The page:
Share Your Chaotic Story — It'll Get You Funded
If you’re like me, you worry about your startup’s story — or rather presenting it. The pivots, founder feuds, competitors, and development delays are just some of the many hairpin turns that contort your journey into something much more…free-spirited.
You and I have realized that we need to strategically and positively frame our stories to raise a successful funding round. Yet, our startup stories can sometimes seem so chaotic that we might mentally predict failure — how on earth can our messy story look appealing? Who would want to get involved in that? We may even begin envying companies with a seemingly more linear (as far as we can tell) storyline. But regardless of our perceptions, the chaotic story you have can actually be an overwhelming advantage if played correctly. Let’s take a look at this extreme example.
Enter Jon Medved, the CEO and founder of an Israeli startup fund called OurCrowd. In 2012, Medved was in the process of courting OurCrowd’s first investors. These two New Yorkers had never been to Israel before, so Medved decided to show them around Tel Aviv and introduce them to Israel’s startup landscape. After having an enjoyable afternoon of touring and meeting local entrepreneurs, Medved and his guests were on a highway back to Jerusalem when the sound of spine-chilling air raid sirens began to howl. Rocket attacks on Tel Aviv had just begun, the first attack in twenty years.
“I pulled over to the hard shoulder and directed my guests to lie down in the dirt by a wall as Israel’s Iron Dome defense system soared into action over our heads. We heard the booms as Iron Dome intercepted the Iranian Fajr missiles overhead, and felt the sickening impact as three of the rockets fired by Hamas exploded a couple of miles from where we were taking cover.”
After the assaults ceased and sirens fell silent, Medved and the two investors climbed back into the car. On the drive back, Medved had the sickening feeling that the successful day had just been completely ruined — who in their right mind would invest in companies that were threatened by missile attacks? Upon arriving home, the two investors informed Medved that they would reconsider their investment proposal and get back to him tomorrow morning.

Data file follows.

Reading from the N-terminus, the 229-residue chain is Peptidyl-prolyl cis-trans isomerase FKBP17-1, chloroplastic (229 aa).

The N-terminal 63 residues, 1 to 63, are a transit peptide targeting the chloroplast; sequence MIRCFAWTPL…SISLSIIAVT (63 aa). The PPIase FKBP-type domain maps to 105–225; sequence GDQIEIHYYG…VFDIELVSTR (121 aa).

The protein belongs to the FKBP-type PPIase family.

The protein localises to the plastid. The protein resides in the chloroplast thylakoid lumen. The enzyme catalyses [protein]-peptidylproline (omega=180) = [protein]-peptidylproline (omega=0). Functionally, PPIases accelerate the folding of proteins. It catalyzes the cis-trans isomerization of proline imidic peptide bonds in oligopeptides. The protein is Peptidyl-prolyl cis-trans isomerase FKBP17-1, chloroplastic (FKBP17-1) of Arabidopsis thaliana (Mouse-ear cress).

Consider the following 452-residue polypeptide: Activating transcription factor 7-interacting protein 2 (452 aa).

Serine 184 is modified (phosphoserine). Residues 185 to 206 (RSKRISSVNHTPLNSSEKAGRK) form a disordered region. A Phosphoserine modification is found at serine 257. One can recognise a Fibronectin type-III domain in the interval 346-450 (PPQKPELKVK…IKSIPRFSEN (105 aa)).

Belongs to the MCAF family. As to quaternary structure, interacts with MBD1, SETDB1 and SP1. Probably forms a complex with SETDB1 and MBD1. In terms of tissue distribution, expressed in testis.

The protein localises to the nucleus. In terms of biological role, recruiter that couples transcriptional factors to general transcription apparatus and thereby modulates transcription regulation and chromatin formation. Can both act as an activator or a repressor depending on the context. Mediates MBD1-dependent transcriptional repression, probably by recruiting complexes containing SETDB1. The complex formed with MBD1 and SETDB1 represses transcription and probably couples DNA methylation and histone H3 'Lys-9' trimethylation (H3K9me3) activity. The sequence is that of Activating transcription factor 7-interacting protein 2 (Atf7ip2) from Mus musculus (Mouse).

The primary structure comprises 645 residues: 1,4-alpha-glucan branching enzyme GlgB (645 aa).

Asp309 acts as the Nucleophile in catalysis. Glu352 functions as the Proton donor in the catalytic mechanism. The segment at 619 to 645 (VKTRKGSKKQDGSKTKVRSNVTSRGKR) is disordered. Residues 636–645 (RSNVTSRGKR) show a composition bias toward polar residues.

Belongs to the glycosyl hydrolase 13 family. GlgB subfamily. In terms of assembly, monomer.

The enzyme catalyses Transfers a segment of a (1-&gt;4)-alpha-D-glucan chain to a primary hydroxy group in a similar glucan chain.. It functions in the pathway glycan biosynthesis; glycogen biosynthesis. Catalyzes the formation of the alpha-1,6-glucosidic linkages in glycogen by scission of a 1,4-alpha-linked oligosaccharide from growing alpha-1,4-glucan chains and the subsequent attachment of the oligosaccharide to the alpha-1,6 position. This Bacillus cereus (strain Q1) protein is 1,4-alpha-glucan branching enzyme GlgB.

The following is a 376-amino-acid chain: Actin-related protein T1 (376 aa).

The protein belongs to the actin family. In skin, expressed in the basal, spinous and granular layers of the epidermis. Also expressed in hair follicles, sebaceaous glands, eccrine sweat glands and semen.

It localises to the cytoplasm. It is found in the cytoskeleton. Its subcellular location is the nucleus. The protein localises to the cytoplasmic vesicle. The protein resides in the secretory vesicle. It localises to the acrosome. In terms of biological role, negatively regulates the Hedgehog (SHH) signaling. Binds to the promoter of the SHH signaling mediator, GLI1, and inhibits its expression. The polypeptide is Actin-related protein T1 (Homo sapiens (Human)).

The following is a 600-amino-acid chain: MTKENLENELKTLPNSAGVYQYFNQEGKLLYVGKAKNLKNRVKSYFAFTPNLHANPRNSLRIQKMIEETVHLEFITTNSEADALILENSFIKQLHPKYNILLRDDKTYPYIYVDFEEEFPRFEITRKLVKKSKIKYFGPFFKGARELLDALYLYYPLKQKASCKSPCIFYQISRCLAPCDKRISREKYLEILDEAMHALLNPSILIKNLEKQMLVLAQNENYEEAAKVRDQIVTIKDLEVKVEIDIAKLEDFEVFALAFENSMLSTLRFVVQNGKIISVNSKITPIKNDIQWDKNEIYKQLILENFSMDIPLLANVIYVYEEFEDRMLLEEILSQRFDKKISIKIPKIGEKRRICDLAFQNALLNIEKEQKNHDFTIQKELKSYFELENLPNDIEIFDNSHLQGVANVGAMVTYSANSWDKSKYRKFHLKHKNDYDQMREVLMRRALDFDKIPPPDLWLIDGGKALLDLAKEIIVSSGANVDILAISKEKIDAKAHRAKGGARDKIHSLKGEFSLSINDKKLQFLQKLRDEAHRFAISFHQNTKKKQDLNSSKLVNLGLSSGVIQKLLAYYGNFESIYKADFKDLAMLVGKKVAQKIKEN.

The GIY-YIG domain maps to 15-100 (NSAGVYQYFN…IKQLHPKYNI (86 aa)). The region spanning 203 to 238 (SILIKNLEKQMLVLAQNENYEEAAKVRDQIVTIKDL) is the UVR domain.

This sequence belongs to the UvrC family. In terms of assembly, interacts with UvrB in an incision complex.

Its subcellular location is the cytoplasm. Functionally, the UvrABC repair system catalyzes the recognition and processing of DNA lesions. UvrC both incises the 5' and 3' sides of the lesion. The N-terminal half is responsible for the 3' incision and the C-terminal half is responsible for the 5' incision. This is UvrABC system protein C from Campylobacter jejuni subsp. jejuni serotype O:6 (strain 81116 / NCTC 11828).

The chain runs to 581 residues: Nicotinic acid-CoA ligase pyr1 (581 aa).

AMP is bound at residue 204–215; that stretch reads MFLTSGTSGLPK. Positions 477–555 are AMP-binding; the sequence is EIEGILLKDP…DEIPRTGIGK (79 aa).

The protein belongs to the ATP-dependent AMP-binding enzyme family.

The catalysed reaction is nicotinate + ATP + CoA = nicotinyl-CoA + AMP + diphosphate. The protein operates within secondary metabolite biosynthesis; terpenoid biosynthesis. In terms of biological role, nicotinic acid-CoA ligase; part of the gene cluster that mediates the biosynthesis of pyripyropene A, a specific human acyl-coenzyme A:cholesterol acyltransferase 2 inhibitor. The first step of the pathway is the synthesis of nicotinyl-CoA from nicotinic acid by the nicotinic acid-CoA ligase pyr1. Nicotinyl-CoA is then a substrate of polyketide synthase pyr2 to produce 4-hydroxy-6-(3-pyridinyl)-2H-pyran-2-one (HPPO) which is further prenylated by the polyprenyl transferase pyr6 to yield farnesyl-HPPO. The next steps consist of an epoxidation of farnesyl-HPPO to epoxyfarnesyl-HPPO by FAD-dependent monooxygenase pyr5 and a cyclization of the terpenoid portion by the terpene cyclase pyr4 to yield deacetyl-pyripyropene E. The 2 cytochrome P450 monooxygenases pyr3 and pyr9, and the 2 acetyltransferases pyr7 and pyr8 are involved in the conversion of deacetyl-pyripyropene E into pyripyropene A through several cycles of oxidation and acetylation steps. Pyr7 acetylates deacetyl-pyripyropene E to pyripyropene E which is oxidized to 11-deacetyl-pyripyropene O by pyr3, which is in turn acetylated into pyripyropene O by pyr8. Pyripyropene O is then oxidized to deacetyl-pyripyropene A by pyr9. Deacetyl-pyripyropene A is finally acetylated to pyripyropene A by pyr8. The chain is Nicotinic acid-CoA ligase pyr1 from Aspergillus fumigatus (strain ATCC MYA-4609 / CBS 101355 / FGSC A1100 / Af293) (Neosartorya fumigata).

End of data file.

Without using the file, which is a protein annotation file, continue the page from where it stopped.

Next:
“When I arrived at the hotel the following morning, the investors had already made up their minds. I opened my mouth to speak but one of them stopped me short.
‘Jon, we must tell you that we’ve decided not to invest a million dollars in OurCrowd,’ said my guest, exchanging a glance with his colleague. ‘After what we went through yesterday, we’re going to invest two million dollars. If those guys from Hamas think they can intimidate us, they’ve never met a real New Yorker.’
I have those two gentlemen to thank for helping get OurCrowd off the ground.”
Imagine being told that your company will not only receive the funding it needs but double the amount because of the hardships you’re enduring. Wouldn’t that make you a little prouder of the obstacles you’ve overcome and are overcoming?
I think we often get caught up in keeping our journey as neat and as straightforward as possible at the expense of missing the opportunity to demonstrate how strong we really are. Thus, we try to minimize and skip crucial hurdles instead of giving them proper attention — giving how you overcame and progressed forward its proper attention. This isn’t to say that you need to go into gory detail about every embarrassment and roadblock — don’t do that — but you should discuss the highlights of the arduous journey you and your team have traveled. Such a journey demonstrates that you’ve got skin in the game and, most importantly, that the next time an ugly debacle comes your way, you won’t run and let the company fold.
Because of your nonlinear journey, you and your team are seasoned warriors unphased by chaos. Just as those Israeli companies turned managing the daily threat of missile attacks into a strength inspiring to investors, so can you with your startup’s journey. As VC Mark Suster said of investors, “it takes a miracle to get investment dollars out of them if they’re not impressed with the team.” A difficult journey that your team has persisted through will impress them. It’s up to you to share it.